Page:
Send those résumés.

An Uncomfortable State of Affairs

Speaking of secretary of state, it's looking increasingly like Sen. John Kerry (D-Mass.) may get the nod for that post, a possibility that is driving some Senate Democrats to distraction. No, not that they oppose Kerry. Not at all.

The problem is that the chairman of the Senate Committee on Foreign Relations, Sen. Joe Biden (D-Del.), has picked up a new job. The second-ranking Democrat, Sen. Christopher Dodd (Conn.), has announced that he's staying on as head of the Senate Committee on Banking, Housing and Urban Affairs, what with all the troubles in the industry these days.

Well, no problem, Kerry can take . . . oh, wait. So he's going to the State Department?

That means, yes indeed, next in line to chair the committee is Sen. Russ Feingold (Wis.), who tends to approach foreign policy and related matters from, let's say, a leftward direction. Feingold was the only senator to vote against the Patriot Act and is the leading advocate of cutting and running out of Iraq. That means the Obama administration, in addition to getting smacked around from the right on foreign policy matters, could find itself hammered from the left as well.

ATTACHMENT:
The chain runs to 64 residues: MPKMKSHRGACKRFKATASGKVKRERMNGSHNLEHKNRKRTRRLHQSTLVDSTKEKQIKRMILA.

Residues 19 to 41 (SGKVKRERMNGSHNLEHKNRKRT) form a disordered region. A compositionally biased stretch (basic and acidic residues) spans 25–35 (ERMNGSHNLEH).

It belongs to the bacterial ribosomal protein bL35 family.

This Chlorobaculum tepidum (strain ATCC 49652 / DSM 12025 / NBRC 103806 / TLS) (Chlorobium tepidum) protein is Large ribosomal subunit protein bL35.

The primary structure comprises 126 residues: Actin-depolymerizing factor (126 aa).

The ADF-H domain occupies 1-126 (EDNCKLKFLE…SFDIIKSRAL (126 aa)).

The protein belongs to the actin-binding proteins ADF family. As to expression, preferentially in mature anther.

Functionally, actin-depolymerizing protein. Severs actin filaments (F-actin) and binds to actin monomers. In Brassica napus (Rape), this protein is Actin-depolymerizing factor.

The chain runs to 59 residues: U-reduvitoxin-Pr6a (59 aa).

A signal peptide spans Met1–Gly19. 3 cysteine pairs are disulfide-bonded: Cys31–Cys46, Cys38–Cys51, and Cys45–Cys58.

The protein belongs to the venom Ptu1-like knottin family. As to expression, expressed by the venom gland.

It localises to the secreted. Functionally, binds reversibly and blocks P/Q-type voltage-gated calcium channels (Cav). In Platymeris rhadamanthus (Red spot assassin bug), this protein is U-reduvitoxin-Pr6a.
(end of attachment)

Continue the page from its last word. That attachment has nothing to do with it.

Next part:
Can't wait.

Great Expectations

"Thank you, thank you," Tony Lake and Susan Rice, Obama campaign national security policy chiefs, said Friday in an e-mail to the hundreds of foreign policy experts who helped out, without pay, for countless hours in the preelection darkness. "We will remain extremely grateful for your incredibly hard work," they added.